John Barnes,
The Duke of Uranium
(Warner, 2002)

Study the jacket blurb for John Barnes' The Duke of Uranium. Then ignore it, and ignore it hard. This is not a book about grand politics, dark secrets or world-shattering revelations.

It is a heck of a lot of fun. In the 36th century, sunships fly from solar energy harvested in vast expensive sails; entire countries live in space colonies with nothing but man-made sunlight and resources; feudal dictatorships wrestle for power with capitalist democracies. Everyone takes these wonders with exactly the attitude people have always felt toward their own society: boredom.

And teenagers like Jak Jinnaka have responded in the prescribed fashion, developing a counterculture of adult-disapproved music, impenetrable slang and panic over school. Jak's placid routine is interrupted by the revelation that his girlfriend is a princess, and a kidnapped princess at that, and that he, for some reason, is the only one who can save her.

This is the closest the book comes to politics. Jak's elders try to explain the complicated situation to him, and he promptly tunes out. Barnes invites the readers to do the same; this is grand space adventure, not some tense political thriller! Jak's every action confirms that we're meant to pay attention to the explosions, pretty girls and dramatic battles, not the underpinnings of a world Byrne has nevertheless clearly planned out well. If a reader should ever drift from the adventure and try to focus on more serious matters, someone, usually the hero, is sure to mention old-school pulp novels, bringing the atmosphere back to the proper plane.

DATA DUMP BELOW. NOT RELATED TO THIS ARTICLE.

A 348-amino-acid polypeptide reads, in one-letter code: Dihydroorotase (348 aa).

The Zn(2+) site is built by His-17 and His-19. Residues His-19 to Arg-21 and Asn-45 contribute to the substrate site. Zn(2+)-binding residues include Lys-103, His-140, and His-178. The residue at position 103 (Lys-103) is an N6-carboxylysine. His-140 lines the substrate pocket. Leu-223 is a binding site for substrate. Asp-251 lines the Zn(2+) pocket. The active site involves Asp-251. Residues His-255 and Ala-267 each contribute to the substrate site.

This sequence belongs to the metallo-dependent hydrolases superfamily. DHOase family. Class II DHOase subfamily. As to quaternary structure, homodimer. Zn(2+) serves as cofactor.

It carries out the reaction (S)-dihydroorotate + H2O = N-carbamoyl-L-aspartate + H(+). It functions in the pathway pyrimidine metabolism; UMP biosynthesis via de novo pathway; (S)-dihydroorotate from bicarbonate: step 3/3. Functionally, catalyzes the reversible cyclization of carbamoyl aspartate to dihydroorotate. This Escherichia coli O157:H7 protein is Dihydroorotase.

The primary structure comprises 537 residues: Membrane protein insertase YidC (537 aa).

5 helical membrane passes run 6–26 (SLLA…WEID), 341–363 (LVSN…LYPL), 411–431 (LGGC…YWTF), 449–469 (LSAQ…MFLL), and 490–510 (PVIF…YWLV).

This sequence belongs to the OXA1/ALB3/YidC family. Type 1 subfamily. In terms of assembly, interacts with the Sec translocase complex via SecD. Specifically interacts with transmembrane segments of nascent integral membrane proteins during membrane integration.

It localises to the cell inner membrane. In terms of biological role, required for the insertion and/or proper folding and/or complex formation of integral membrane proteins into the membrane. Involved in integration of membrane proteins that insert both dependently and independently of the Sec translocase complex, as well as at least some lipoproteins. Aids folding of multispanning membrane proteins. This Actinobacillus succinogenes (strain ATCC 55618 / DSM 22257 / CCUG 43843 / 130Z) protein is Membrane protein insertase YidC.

The Duke of Uranium isn't deep or thought-provoking, and fans of hard SF will no doubt find a million things wrong with the casual interplanetary jaunts. But the exuberance of both the adventure and the writing itself makes a pleasant diversion for those tired of deep questions over humanity's destiny. If you miss the days of wild adventures in far-flung futures, grab a ticket for a sunship in the 36th century and ride along with The Duke Of Uranium.

- Rambles
written by Sarah Meador
published 23 August 2003

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